“A need exists for ways to capture the sounds resulting from people in the shopping facility and determine performance of employees based on those sounds,” the retail behemoth wrote in its patent application, called “Listening to the Frontend.”
The technology may never be built or implemented – it is only a patent – but provides yet another example of the ways employers are using technology to more closely monitor employee behavior and collect vast amounts of data to manage them.
Earlier this year, Amazon won patents for a wristband that would verify whether warehouse workers are correctly processing items, setting off vibrations to guide workers' hands to the right bin, reported GeekWire. UPS uses sensors to track things like whether seat belts are being worn and the opening and closing of doors on its delivery trucks, according to ABC News.
Technology even exists that allows companies to track workplace keyboards to see how fast employees are typing, said Brian Kropp, group vice president of Gartner’s human resources practice, as well as place sensors in workers' chairs to track how much they’re not sitting at their desks.
“But is that because they’re going and talking and collaborating with their colleagues or because they’re going out to take a smoke break?” Kropp said. While the tools for collecting more and more data are increasingly available, he said, for the most part, “the models to turn that data into knowledge are not there.”
In a statement, Walmart said it files patents often “but that doesn’t mean the patents will actually be implemented. We’re always thinking about new concepts and ways that will help us further enhance how we serve customers. This patent is a concept that would help us gather metrics and improve the checkout process by listening to sounds produced by the bags, carts and cash registers and not intended for any other use.”
Walmart spokesman Ragan Dickens said that while customers' or associates' voices could be picked up if sounds were recorded, the intent is not to gather or analyze those conversations. Yet in the patent, Walmart says "the system can process the audio of the conversation to determine whether the employee stationed at the terminal is greeting guests.”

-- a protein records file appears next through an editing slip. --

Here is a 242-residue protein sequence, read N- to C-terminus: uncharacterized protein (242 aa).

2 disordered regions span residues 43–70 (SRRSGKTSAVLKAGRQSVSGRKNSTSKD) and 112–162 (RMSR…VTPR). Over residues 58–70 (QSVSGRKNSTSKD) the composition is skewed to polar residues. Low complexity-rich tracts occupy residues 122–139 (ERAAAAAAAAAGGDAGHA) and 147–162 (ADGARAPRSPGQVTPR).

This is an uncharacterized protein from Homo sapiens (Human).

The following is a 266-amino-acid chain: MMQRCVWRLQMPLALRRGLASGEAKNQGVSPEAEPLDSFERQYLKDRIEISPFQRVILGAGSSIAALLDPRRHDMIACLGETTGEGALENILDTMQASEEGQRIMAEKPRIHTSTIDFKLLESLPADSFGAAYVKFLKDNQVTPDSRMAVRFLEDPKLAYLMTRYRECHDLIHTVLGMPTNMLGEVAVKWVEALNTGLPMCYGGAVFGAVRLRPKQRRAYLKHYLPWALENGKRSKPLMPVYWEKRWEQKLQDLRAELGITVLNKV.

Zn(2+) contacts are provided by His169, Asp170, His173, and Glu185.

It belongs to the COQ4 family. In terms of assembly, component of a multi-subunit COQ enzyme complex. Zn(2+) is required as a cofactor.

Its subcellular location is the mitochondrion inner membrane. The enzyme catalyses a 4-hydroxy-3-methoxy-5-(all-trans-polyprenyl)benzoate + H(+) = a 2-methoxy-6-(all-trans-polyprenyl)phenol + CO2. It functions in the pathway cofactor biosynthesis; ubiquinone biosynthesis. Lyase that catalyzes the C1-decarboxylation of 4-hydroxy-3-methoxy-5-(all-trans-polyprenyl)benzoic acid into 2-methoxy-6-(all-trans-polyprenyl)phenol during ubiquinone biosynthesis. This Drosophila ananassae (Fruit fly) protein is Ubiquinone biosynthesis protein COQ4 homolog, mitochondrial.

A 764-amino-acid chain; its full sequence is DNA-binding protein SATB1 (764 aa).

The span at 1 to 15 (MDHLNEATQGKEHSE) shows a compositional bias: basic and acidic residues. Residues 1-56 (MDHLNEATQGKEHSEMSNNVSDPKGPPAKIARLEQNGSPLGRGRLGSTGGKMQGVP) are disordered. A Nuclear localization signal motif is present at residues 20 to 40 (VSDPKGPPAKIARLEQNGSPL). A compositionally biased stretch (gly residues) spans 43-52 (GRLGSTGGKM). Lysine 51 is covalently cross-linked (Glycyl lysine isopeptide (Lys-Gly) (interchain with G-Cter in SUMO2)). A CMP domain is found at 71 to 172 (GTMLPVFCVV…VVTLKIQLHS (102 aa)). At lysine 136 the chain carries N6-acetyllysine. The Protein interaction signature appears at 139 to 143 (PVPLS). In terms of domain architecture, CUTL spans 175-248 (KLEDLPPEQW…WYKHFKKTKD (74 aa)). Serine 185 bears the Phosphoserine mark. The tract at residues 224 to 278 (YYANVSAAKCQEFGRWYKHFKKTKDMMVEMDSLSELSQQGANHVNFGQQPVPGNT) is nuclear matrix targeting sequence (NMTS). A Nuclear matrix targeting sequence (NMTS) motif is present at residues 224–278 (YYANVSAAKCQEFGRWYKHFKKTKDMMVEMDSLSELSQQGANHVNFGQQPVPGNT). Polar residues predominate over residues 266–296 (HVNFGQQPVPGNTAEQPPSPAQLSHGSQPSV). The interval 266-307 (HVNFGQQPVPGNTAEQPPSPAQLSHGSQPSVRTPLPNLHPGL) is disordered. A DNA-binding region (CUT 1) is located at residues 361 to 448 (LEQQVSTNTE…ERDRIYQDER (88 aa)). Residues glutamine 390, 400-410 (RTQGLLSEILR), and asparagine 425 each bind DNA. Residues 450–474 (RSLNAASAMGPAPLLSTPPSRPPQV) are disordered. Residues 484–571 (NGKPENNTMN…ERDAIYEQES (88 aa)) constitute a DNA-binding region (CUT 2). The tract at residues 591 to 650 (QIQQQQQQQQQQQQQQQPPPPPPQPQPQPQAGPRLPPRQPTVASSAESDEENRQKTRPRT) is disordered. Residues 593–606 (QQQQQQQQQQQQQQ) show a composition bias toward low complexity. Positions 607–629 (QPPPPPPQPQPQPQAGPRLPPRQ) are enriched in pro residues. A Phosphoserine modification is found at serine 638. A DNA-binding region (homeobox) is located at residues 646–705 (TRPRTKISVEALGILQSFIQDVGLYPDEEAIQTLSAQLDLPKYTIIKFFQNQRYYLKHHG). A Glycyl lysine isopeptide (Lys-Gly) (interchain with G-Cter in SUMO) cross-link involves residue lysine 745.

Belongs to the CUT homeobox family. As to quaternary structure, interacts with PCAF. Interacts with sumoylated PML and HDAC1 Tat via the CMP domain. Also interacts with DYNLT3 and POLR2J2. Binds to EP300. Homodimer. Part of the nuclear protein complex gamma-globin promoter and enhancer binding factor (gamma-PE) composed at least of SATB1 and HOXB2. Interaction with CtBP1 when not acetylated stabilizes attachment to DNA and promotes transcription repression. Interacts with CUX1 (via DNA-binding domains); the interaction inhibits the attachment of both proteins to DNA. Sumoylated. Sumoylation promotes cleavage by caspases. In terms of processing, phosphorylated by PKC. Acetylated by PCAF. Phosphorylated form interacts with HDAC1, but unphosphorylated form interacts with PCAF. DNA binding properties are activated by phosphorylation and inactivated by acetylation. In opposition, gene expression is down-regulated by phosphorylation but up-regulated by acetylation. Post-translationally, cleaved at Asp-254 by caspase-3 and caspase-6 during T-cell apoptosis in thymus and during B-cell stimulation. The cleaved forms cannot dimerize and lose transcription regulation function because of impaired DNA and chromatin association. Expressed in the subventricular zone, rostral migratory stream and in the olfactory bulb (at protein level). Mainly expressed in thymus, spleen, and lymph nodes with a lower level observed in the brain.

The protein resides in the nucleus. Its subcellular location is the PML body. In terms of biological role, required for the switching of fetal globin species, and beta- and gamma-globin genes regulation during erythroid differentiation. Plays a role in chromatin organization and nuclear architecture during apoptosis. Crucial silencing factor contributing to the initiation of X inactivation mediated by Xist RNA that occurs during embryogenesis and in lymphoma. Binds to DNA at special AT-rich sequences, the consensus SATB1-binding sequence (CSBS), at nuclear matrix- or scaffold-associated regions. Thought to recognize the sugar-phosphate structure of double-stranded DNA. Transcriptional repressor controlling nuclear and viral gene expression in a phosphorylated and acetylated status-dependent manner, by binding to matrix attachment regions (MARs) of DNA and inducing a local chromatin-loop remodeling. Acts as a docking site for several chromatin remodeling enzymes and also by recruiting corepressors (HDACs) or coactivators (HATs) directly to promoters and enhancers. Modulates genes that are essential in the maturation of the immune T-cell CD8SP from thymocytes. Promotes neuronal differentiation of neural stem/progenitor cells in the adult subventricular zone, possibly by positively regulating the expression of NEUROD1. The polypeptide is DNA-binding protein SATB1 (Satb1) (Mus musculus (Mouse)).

Walmart indicated the concept was designed as a possible efficiency hack that could help decrease store costs and boost guest satisfaction, writing that “one way to track performance metrics for employees is the use of a system including sound sensors near point of sale (‘POS’) terminals." The system could “correlate the audio data with an employee that is stationed at the terminal, and determine a performance metric for the employee.”
The patent’s focus on data-driven efficiency fits with “the next frontier” for retailers, said Neil Stern, senior partner at the retail consultancy McMillanDoolittle, in an email.
“The prior era of retail was focused on growth – retailers could remain inefficient in the way they ran their businesses as long as they could open new stores and drive comp store sales, the two measures they were essentially rated on," he said.
But “the future will now be about how efficiently the box can be run,” Stern said. While the patent may seem invasive, Stern believes retail employees, many of whom are already under security video surveillance, might tune out the monitoring relatively quickly, even if it leads to a greater discussion about privacy and employee rights.
“When does it cross the line between data efficiency and an outright invasion of privacy?” he said.
Paula Brantner, a senior adviser for Workplace Fairness, a nonprofit organization providing legal information to workers about their rights, said if Walmart were to use the patent someday, she hoped they would communicate, as call centers do, that employees and customers are being monitored, as well as “that this is how the monitoring would be used and that they would not use it in a punitive way, but to make employees' lives easier."
If neither customers nor employees were informed, she questioned whether it could run afoul of state-by-state regulations on how many parties in a recorded conversation must be notified.
“If I’m suddenly being recorded, and I’m standing in line chatting with my boyfriend and the audio could pick that up, I’d want to know about that,” she said. (Walmart’s Dickens said if the concept was ever implemented, employees and customers would be notified and the company would comply with all applicable laws.)
While Walmart’s patent may never see actual use, Kropp said companies are quickly adopting “nontraditional” approaches to collecting data as more technology becomes available. In 2015, just 5 percent of companies his firm surveyed said they were tracking data like employee movements, the location of work computers, the text in internal instant messaging tools or data about “workspace usage,” the category where he’d place Walmart’s patent.
But by early this year, 40 percent of the 239 companies Gartner surveyed said they were at least experimenting with one of those or other nontraditional techniques. He said retailers that have long relied on customer feedback tools like surveys are increasingly looking for “more real-time – and ideally more reliable – measures of customer experience, rather than just asking the customer for feedback.”